|The Burgess Animal Book for Children|
|by Thornton Burgess|
|To answer Peter Rabbit’s questions about his relatives, Old Mother Nature holds a school for the animals every day at sun-up for a month. Encouraging the animals to notice the differences between them and to offer their observa-tions of animal behavior, Old Mother Nature helps them all gain a greater understanding of the mammals of North America. Starting with the animals close to home, the school moves in ever-widening circles to encompass the animals of the far west and the extreme north, as well. A fine introduction to mammals for students in the primary grades. Ages 6-9 |
TEENY WEENY AND HIS COUSIN
 "OF course Old Mother Nature knows, but just the same it is hard
for me not to believe that Teeny Weeny is a member of the Mouse
family," said Happy Jack Squirrel to Peter Rabbit, as they
scampered along to school. "I never have had a real good look
at him, but I've had glimpses of him lots of times and always
supposed him a little Mouse with a short tail. It is hard to
believe that he isn't."
"I hope Old Mother Nature will put him where we can get a good
look at him," replied Peter. "Perhaps when you really see him he
won't look so much like a Mouse."
When all had arrived Old Mother Nature began the morning lesson at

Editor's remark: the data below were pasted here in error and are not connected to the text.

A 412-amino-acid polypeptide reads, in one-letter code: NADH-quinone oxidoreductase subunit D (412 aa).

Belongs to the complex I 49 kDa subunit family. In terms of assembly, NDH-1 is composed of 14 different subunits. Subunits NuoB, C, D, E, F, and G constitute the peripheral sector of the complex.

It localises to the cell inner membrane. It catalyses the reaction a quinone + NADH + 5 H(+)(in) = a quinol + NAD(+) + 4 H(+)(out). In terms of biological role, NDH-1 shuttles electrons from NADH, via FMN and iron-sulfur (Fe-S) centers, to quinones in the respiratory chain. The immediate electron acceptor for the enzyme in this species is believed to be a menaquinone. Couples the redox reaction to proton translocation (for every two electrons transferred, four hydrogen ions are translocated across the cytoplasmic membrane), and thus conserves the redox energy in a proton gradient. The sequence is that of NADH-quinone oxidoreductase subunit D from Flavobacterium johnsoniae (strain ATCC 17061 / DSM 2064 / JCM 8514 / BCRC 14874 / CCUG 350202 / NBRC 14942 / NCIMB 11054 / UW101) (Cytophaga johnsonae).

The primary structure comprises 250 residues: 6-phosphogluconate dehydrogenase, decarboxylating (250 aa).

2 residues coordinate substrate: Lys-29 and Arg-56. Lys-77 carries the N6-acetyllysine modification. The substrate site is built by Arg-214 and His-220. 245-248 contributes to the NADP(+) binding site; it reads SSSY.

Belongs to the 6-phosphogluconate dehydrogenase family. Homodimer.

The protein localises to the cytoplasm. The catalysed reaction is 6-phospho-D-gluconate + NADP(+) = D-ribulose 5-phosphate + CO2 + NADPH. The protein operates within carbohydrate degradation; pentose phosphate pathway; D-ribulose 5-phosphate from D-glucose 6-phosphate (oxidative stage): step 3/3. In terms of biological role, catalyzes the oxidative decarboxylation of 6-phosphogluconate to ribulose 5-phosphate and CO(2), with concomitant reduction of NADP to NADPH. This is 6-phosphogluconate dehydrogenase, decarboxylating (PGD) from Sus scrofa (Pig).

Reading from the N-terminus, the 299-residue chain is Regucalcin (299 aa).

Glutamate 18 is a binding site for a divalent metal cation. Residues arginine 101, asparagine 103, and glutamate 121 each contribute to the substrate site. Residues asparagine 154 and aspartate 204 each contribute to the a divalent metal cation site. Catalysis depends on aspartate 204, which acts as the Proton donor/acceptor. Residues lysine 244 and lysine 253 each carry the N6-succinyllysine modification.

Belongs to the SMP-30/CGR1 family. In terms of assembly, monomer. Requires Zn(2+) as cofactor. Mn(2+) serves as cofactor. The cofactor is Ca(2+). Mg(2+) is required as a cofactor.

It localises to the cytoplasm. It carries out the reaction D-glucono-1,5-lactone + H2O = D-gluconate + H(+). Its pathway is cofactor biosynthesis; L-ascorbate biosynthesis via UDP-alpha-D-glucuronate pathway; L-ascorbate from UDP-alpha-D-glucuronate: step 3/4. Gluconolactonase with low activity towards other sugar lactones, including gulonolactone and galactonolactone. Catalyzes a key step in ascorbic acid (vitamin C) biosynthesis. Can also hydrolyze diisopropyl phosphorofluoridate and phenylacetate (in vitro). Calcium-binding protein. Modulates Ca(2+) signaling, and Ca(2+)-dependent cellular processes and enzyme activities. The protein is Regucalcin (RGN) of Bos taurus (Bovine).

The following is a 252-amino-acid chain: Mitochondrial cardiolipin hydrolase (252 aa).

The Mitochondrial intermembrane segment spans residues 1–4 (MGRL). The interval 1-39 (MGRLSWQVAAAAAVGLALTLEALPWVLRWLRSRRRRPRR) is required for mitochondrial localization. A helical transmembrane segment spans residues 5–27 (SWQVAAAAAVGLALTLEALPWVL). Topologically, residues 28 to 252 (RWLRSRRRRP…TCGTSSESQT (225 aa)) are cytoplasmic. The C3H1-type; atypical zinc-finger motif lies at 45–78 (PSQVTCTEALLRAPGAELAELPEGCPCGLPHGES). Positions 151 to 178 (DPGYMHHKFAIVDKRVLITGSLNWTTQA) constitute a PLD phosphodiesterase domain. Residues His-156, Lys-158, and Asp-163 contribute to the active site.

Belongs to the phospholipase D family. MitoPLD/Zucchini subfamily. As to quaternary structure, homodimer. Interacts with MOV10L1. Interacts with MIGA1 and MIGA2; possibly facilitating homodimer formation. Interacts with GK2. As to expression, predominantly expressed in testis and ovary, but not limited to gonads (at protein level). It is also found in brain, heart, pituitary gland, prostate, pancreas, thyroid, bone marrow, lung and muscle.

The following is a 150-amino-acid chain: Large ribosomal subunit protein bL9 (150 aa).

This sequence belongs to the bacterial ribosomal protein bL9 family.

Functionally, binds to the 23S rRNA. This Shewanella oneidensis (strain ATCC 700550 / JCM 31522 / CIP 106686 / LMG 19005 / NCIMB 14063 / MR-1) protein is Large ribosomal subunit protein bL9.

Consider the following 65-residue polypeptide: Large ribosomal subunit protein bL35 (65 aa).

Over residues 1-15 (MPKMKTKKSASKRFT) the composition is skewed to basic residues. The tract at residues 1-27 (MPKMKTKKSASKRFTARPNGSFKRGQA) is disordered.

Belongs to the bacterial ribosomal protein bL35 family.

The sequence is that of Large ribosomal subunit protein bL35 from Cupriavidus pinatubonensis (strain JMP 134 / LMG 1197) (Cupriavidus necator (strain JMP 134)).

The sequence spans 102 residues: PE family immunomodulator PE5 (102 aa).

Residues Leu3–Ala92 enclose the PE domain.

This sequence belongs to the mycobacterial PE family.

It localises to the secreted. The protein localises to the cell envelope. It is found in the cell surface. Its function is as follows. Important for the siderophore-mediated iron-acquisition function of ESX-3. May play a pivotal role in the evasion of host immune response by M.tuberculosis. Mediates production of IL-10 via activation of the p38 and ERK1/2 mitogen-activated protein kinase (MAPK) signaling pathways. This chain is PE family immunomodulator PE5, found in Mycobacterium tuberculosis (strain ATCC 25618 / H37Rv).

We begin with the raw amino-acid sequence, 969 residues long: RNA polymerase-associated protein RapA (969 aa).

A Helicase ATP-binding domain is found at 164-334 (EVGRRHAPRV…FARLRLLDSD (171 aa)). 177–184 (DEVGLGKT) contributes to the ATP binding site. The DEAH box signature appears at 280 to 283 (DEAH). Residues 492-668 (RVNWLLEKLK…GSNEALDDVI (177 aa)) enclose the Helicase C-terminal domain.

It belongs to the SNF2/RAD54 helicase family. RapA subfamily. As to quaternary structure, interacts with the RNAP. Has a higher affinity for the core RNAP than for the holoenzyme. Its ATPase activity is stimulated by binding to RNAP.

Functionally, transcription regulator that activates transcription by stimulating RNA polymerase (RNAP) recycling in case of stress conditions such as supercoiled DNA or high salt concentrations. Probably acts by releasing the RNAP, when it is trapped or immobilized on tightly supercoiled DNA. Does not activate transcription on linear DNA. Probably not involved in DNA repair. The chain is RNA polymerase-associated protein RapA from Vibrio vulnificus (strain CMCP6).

once. "You have learned about all the families in the order of
Rodents," said she, "so now we will take up another and much smaller
order called Insectivora. I wonder if any of you can guess what
 "It sounds," said Peter Rabbit, "as if it must have
something to do with insects."
"That is a very good guess, Peter," replied Old Mother Nature,
smiling at him. "It does have to do with insects. The members
of this order live very largely on insects and worms, and the name
Insectivora means insect-eating. There are two families in this
order, the Shrew family and the Mole family."
"Then Teeny Weeny and Miner the Mole must be related," spoke
"Right again, Peter," was the prompt reply. "The Shrews and the
Moles are related in the same way that you and Happy Jack Squirrel
"And isn't Teeny Weeny the Shrew related to the Mice at all?"
asked Happy Jack.
"Not at all," said Old Mother Nature. "Many people think he is
and often he is called Shrew Mouse. But this is a great mistake.
It is the result of ignorance. It seems strange to me that people
so often know so little about their near neighbors." She looked
at Happy Jack Squirrel as she said this, and Happy Jack looked
sheepish. He felt just as he looked. All this time the eyes of
every one had been searching this way, that way, every way, for
Teeny Weeny, for Old Mother Nature had promised to try to have
him there that morning. But Teeny Weeny was not to be
 seen. Now
and then a leaf on the ground close by Old Mother Nature's feet
moved, but the Merry Little Breezes were always stirring up
fallen leaves, and no one paid any attention to these.